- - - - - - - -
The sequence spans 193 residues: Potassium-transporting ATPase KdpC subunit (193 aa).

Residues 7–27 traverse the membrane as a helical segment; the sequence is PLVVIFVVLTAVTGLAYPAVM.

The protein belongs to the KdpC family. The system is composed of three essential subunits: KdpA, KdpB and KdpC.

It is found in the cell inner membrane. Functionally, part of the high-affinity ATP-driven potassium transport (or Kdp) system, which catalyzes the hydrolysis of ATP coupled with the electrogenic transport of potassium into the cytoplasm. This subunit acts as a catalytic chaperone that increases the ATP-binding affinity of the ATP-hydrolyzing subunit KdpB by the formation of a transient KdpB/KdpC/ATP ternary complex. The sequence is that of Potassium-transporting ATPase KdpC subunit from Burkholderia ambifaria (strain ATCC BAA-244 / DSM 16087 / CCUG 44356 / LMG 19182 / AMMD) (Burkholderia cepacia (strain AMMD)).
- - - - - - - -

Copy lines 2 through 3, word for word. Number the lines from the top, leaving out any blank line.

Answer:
Residues 7–27 traverse the membrane as a helical segment; the sequence is PLVVIFVVLTAVTGLAYPAVM.

The protein belongs to the KdpC family. The system is composed of three essential subunits: KdpA, KdpB and KdpC.